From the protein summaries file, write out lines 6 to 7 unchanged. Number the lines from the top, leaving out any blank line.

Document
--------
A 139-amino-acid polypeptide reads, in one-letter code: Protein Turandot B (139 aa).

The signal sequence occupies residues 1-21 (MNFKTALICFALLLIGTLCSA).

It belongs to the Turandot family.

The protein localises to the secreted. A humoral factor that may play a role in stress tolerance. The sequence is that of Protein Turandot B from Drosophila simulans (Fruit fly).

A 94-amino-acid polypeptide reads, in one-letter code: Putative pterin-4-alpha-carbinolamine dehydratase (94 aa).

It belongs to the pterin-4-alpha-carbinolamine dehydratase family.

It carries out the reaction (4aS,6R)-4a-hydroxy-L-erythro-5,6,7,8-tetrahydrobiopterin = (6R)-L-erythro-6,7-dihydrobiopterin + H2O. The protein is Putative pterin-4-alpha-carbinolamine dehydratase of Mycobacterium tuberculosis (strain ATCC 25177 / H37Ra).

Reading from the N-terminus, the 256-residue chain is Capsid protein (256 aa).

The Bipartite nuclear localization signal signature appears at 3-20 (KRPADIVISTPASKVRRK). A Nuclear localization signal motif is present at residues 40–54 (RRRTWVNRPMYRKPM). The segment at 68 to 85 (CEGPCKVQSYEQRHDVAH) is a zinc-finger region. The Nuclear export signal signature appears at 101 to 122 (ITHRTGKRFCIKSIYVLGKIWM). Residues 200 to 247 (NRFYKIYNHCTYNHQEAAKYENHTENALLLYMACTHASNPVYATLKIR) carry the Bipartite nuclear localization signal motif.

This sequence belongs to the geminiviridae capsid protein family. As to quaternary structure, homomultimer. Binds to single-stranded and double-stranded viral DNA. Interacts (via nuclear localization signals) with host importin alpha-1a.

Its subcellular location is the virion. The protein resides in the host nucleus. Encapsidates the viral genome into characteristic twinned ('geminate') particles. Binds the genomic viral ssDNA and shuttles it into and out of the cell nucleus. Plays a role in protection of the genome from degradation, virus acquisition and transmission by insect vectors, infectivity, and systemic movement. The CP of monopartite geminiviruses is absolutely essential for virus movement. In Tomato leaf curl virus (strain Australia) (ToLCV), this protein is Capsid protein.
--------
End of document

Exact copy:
It belongs to the pterin-4-alpha-carbinolamine dehydratase family.

It carries out the reaction (4aS,6R)-4a-hydroxy-L-erythro-5,6,7,8-tetrahydrobiopterin = (6R)-L-erythro-6,7-dihydrobiopterin + H2O. The protein is Putative pterin-4-alpha-carbinolamine dehydratase of Mycobacterium tuberculosis (strain ATCC 25177 / H37Ra).